Director Teller patiently records Tim’s trial-and-error approach to the improbable task. Tim chooses The Music Lesson, he says, because the painting is “so complete and so self-contained”—you can measure the proportions of the room and furniture—“a scientific experiment waiting to happen.” He travels to Delft, Vermeer’s city, to visit the artist’s studio, gauge the light, study pigmentation, and commission reproductions of certain objects d’art, such as a water jug that features prominently in the painting. He coaxes Queen Elizabeth to grant him a half-hour inside Buckingham Palace, where The Music Lesson hangs, to view the painting firsthand. Finally, back home in San Antonio, Texas, he rents warehouse space with a northern exposure where he sets about recreating the scene in the painting, building from scratch replicas of the tables and chairs, the mullioned windows, the ceiling timbers, the floor tiles, even the famous virginal (a kind of harpsichord) where the young Dutch girl practices her trills.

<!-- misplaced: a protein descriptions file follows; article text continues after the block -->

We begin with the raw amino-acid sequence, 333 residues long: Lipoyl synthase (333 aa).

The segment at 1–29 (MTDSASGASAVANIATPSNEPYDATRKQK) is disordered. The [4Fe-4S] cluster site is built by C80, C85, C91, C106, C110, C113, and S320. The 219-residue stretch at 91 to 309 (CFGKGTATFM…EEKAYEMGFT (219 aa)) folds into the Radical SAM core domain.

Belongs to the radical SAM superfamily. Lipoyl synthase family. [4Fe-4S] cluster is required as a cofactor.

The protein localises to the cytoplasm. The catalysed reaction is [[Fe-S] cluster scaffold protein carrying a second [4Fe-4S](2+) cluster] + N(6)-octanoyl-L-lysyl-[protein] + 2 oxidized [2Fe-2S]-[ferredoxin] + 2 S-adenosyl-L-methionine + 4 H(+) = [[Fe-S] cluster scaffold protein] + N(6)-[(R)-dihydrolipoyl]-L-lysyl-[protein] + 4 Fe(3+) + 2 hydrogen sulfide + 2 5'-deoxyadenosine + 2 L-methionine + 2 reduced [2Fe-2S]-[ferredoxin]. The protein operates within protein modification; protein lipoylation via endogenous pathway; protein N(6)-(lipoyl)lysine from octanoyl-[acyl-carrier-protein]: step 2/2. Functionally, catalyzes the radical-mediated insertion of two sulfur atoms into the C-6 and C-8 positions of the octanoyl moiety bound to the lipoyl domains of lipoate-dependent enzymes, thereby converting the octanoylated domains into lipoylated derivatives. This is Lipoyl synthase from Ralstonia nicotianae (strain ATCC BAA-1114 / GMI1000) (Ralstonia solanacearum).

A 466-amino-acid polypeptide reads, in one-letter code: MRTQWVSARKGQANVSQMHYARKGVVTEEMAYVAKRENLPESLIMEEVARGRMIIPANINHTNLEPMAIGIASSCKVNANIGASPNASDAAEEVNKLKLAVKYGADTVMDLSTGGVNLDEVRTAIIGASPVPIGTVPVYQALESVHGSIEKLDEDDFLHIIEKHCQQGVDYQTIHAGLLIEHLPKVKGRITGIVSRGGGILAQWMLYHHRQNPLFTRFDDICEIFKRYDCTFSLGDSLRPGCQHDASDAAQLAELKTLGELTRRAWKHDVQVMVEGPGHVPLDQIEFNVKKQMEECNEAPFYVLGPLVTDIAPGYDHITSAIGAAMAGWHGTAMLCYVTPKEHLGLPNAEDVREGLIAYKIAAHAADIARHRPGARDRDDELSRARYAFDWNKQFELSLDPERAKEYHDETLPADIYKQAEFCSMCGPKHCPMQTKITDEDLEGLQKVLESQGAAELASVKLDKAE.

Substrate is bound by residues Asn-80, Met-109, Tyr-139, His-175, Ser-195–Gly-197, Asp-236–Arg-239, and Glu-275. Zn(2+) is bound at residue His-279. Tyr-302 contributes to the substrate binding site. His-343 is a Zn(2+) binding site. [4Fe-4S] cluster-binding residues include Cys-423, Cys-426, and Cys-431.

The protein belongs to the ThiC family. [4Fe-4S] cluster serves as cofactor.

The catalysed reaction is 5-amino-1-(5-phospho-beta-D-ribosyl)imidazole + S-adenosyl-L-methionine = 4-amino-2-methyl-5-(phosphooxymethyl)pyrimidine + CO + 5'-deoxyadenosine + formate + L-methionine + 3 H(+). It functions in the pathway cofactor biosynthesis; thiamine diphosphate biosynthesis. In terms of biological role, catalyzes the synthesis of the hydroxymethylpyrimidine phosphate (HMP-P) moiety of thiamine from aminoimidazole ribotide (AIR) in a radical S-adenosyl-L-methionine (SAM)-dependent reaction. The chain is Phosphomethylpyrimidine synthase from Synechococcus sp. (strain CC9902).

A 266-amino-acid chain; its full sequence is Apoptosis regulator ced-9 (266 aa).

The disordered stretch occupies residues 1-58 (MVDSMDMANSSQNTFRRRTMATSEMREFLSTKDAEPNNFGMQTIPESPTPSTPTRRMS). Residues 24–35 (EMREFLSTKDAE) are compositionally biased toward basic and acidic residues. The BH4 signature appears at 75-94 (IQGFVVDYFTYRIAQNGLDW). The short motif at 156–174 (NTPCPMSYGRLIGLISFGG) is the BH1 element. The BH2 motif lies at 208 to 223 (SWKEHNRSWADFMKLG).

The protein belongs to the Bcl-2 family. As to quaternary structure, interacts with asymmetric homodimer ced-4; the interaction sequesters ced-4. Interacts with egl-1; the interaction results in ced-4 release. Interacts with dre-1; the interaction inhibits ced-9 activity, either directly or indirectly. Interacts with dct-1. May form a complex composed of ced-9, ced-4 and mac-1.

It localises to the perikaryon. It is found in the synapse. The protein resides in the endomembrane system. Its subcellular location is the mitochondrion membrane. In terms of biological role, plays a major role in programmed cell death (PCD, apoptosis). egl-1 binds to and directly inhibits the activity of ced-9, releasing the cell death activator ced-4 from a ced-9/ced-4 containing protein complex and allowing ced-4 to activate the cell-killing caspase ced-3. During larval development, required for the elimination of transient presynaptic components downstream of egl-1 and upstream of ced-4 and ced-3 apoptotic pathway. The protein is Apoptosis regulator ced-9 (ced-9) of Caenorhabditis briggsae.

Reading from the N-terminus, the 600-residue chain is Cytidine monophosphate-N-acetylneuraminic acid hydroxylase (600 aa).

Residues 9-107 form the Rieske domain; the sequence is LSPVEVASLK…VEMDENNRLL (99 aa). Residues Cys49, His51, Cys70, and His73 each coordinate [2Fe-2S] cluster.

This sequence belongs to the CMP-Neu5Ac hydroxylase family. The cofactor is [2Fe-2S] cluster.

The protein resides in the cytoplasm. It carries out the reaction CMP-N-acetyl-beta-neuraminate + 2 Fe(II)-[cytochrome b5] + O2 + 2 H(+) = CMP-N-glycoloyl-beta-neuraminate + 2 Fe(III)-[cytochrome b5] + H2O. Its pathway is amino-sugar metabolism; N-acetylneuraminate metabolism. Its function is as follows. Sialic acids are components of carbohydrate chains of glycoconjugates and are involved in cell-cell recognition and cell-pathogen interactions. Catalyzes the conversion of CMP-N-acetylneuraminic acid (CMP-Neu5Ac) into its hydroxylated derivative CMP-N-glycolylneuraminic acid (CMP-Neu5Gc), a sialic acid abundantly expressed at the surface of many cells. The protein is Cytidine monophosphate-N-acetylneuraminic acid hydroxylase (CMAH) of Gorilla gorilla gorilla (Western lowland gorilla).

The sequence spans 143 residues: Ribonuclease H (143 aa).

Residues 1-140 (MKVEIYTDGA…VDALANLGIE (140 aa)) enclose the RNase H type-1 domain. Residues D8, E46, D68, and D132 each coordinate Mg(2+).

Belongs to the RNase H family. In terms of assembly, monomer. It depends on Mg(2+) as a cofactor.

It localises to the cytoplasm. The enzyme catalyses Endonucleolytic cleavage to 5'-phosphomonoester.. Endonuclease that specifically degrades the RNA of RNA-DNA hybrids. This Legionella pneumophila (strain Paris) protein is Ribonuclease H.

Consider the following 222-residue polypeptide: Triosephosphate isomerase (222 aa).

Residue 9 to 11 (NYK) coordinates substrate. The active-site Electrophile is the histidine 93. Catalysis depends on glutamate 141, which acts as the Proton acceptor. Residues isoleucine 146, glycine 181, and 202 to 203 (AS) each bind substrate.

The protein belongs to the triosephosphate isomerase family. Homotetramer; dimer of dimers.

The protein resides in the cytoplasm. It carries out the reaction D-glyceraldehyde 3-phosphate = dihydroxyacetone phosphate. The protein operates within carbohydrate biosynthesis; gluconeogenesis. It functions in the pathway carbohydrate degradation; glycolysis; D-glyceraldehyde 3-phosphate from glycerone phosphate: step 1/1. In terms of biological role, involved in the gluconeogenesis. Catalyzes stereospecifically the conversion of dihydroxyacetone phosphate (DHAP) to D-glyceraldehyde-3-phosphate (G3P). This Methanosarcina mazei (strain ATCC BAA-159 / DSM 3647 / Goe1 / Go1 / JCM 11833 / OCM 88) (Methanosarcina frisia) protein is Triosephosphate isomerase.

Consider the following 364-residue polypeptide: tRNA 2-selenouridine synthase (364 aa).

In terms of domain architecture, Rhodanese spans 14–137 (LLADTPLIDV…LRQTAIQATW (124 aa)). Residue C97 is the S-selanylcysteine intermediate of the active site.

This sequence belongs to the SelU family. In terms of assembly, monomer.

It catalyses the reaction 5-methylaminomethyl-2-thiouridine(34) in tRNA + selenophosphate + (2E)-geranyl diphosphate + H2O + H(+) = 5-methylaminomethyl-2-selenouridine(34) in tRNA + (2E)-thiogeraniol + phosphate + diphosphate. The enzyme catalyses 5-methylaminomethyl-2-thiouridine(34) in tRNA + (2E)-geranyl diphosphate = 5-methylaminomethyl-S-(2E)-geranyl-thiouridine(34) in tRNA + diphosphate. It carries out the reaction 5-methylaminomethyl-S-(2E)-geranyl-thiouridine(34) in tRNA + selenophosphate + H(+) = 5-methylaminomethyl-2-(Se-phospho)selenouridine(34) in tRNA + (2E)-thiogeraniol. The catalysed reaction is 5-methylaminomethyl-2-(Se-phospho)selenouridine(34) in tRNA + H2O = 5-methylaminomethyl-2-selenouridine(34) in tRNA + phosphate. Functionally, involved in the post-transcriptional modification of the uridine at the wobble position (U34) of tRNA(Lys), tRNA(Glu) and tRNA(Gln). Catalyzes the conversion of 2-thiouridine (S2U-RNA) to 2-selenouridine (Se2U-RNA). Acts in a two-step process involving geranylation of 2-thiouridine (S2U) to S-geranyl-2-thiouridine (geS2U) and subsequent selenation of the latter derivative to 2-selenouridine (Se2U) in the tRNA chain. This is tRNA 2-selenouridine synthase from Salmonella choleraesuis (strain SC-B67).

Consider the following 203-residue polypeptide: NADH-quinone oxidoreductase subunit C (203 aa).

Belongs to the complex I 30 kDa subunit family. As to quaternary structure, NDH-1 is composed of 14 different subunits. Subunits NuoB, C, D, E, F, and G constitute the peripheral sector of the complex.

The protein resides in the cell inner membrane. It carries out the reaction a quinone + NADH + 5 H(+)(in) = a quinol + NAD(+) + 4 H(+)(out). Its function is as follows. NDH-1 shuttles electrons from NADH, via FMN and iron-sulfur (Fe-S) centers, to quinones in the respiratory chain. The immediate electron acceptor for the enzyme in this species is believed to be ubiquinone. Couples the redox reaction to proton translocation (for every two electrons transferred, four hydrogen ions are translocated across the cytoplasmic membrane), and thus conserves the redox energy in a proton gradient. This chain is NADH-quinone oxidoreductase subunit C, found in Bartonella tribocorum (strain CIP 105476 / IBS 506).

You must see the movie to discover if Tim succeeds, although anyone interested in the subject no doubt has read one of the many articles about the undertaking, but we can say the outcome is by no means assured. The work is exacting, as Tim makes plain as he struggles to capture the Persian rug draped over a table in the foreground. “Painting more dots,” he says, wearily, glancing at the video camera recording every brushstroke. “Ditto yesterday… More dots… You know, it gets old, painting this carpet.”

Tim’s Vermeer offers revelations that will make viewers reconsider art history, but Jenison’s stunt—call it a sleight of hand—isn’t mere legerdemain. As Penn points out, we moderns tend to separate art and technology, as though each happens in its own sphere, congruent but not concentric. He, Tim and Hockney argue instead that imagination is the mother of invention, that if we can envision an outcome, we will find a way to achieve it, and technology is often the means to that end. As Tim posits, “Was Vermeer a machine? Maybe Vermeer was strong enough to become a machine."